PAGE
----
(stage directions). [Exeunt CAPULET, LADY CAPULET, PARIS, and FRIAR LAURENCE]

118 IV, 5, 2759
  • [Exit]
  • [Exit]
  • Nurse. Honest goodfellows, ah, put up, put up;
    For, well you know, this is a pitiful case.

    (stage directions). [Exit]

119 IV, 5, 2761
  • [Enter PETER]
  • [Enter PETER]
  • First Musician. Ay, by my troth, the case may be amended.

    (stage directions). [Enter PETER]

120 IV, 5, 2799
  • [Exit]
  • [Exit]
  • Peter. O, I cry you mercy; you are the singer: I will say
    for you. It is 'music with her silver sound,'
    because musicians have no gold for sounding:
    'Then music with her silver sound
    With speedy help doth lend redress.'

    (stage directions). [Exit]

121 IV, 5, 2803
  • [Exeunt]
  • [Exeunt]
  • Second Musician. Hang him, Jack! Come, we'll in here; tarry for the
    mourners, and stay dinner.

    (stage directions). [Exeunt]

122 V, 1, 2804
  • [Enter ROMEO]
  • [Enter ROMEO]
  • (stage directions). [Exeunt]

    (stage directions). [Enter ROMEO]

123 V, 1, 2867
  • [Enter Apothecary]
  • [Enter Apothecary]
  • Romeo. No matter: get thee gone,
    And hire those horses; I'll be with thee straight.
    [Exit BALTHASAR]
    Well, Juliet, I will lie with thee to-night.
    Let's see for means: O mischief, thou art swift
    To enter in the thoughts of desperate men!
    I do remember an apothecary,--
    And hereabouts he dwells,--which late I noted
    In tatter'd weeds, with overwhelming brows,
    Culling of simples; meagre were his looks,
    Sharp misery had worn him to the bones:
    And in his needy shop a tortoise hung,
    An alligator stuff'd, and other skins
    Of ill-shaped fishes; and about his shelves
    A beggarly account of empty boxes,
    Green earthen pots, bladders and musty seeds,
    Remnants of packthread and old cakes of roses,
    Were thinly scatter'd, to make up a show.
    Noting this penury, to myself I said
    'An if a man did need a poison now,
    Whose sale is present death in Mantua,
    Here lives a caitiff wretch would sell it him.'
    O, this same thought did but forerun my need;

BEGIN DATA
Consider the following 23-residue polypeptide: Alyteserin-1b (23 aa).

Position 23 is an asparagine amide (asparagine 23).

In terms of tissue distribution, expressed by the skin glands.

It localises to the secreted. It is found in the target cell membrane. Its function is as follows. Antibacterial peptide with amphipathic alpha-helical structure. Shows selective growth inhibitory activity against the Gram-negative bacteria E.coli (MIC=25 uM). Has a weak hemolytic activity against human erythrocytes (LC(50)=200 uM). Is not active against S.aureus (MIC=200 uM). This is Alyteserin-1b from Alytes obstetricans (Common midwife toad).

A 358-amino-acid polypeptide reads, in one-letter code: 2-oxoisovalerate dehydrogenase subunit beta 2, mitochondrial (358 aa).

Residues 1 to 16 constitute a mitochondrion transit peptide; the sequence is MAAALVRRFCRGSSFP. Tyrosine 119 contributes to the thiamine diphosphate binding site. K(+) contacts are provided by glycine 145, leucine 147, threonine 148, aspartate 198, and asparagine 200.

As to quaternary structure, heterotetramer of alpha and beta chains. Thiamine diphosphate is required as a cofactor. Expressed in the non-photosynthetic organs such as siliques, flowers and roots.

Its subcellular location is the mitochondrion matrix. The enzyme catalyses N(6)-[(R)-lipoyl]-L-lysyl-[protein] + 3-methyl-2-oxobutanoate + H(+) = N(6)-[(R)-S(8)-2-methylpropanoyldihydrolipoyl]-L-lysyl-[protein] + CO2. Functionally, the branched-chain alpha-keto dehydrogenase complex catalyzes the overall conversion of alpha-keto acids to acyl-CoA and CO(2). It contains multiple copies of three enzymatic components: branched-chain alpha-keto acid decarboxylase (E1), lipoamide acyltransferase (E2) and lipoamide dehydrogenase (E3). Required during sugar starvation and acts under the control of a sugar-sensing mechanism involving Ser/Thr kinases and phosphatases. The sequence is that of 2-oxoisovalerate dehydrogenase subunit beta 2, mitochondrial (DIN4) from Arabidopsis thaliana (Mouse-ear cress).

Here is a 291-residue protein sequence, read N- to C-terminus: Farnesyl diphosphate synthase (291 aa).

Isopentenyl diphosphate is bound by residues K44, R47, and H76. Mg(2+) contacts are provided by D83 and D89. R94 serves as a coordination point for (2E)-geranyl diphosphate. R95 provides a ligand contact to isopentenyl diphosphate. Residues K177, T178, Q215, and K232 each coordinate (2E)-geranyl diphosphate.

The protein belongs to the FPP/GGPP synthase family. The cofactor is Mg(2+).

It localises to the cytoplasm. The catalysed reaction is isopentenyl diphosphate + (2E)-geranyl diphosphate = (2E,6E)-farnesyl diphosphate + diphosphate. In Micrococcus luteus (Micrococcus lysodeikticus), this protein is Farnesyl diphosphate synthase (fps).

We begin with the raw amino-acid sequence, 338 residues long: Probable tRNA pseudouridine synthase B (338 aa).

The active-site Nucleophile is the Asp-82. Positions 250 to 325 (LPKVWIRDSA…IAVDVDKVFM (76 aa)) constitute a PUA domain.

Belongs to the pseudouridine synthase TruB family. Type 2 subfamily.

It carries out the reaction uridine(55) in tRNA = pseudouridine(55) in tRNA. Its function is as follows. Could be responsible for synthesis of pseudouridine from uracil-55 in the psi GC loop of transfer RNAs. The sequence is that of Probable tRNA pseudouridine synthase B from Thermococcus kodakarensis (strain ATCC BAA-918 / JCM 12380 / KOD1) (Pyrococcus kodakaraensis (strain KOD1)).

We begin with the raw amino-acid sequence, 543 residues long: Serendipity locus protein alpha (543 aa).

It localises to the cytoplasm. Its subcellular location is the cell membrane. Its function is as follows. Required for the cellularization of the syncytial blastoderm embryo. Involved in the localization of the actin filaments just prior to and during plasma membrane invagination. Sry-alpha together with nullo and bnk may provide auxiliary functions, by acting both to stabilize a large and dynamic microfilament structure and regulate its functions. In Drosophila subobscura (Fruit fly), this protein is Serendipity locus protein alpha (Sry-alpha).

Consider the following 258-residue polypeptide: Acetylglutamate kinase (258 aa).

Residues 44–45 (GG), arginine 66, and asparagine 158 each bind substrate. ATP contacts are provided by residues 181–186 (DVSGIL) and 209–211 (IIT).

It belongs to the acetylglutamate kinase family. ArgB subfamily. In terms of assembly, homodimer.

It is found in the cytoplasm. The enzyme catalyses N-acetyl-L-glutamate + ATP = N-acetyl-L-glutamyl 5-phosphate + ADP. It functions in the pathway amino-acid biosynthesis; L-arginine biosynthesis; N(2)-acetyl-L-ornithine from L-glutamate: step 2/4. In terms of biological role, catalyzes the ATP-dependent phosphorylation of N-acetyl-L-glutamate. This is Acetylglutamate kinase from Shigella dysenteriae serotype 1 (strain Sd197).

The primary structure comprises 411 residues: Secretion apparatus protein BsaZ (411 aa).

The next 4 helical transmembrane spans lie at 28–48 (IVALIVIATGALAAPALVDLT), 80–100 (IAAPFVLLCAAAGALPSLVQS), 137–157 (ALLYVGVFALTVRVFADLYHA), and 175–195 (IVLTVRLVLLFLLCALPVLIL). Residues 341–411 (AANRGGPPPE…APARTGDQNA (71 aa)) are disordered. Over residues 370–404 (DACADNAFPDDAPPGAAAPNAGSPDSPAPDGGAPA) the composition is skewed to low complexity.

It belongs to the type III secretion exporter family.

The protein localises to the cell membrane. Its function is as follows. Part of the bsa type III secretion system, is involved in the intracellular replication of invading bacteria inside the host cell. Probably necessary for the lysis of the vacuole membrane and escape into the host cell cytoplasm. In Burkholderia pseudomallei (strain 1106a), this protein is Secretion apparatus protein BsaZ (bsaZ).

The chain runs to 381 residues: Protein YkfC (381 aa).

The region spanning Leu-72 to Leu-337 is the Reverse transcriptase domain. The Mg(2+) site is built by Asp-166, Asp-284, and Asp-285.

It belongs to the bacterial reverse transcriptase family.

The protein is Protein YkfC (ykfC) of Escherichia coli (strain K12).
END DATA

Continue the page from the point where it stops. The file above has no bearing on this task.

And this same needy man must sell it me.
    As I remember, this should be the house.
    Being holiday, the beggar's shop is shut.
    What, ho! apothecary!

    (stage directions). [Enter Apothecary]

124 V, 1, 2898
  • [Exeunt]
  • [Exeunt]
  • Romeo. There is thy gold, worse poison to men's souls,
    Doing more murders in this loathsome world,
    Than these poor compounds that thou mayst not sell.
    I sell thee poison; thou hast sold me none.
    Farewell: buy food, and get thyself in flesh.
    Come, cordial and not poison, go with me
    To Juliet's grave; for there must I use thee.

    (stage directions). [Exeunt]

125 V, 2, 2899
  • [Enter FRIAR JOHN]
  • [Enter FRIAR JOHN]
  • (stage directions). [Exeunt]

    (stage directions). [Enter FRIAR JOHN]

126 V, 2, 2901
  • [Enter FRIAR LAURENCE]
  • [Enter FRIAR LAURENCE]
  • Friar John. Holy Franciscan friar! brother, ho!

    (stage directions). [Enter FRIAR LAURENCE]

127 V, 2, 2924
  • [Exit]
  • [Exit]
  • Friar John. Brother, I'll go and bring it thee.

    (stage directions). [Exit]

128 V, 2, 2932
  • [Exit]
  • [Exit]
  • Friar Laurence. Now must I to the monument alone;
    Within three hours will fair Juliet wake:
    She will beshrew me much that Romeo
    Hath had no notice of these accidents;
    But I will write again to Mantua,
    And keep her at my cell till Romeo come;
    Poor living corse, closed in a dead man's tomb!

    (stage directions). [Exit]

129 V, 3, 2933
  • [Enter PARIS, and his Page bearing flowers and a torch]
  • [Enter PARIS, and his Page bearing flowers and a torch]
  • (stage directions). [Exit]

    (stage directions). [Enter PARIS, and his Page bearing flowers and a torch]

130 V, 3, 2945
  • [Retires]
  • [Retires]
  • Page. [Aside] I am almost afraid to stand alone
    Here in the churchyard; yet I will adventure.

    (stage directions). [Retires]

131 V, 3, 2957
  • [Retires]
  • [Retires]
  • Paris. Sweet flower, with flowers thy bridal bed I strew,--
    O woe! thy canopy is dust and stones;--
    Which with sweet water nightly I will dew,
    Or, wanting that, with tears distill'd by moans:
    The obsequies that I for thee will keep
    Nightly shall be to strew thy grave and weep.
    [The Page whistles]
    The boy gives warning something doth approach.
    What cursed foot wanders this way to-night,
    To cross my obsequies and true love's rite?